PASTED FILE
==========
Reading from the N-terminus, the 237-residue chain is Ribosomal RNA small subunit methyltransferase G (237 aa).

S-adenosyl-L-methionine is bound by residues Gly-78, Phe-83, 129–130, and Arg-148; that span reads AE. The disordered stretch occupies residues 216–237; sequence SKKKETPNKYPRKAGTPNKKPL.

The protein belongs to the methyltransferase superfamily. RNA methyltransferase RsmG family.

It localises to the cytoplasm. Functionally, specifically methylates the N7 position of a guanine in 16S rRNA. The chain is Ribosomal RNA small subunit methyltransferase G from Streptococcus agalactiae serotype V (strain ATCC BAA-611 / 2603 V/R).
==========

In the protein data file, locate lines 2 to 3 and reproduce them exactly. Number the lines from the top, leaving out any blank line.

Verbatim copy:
S-adenosyl-L-methionine is bound by residues Gly-78, Phe-83, 129–130, and Arg-148; that span reads AE. The disordered stretch occupies residues 216–237; sequence SKKKETPNKYPRKAGTPNKKPL.

The protein belongs to the methyltransferase superfamily. RNA methyltransferase RsmG family.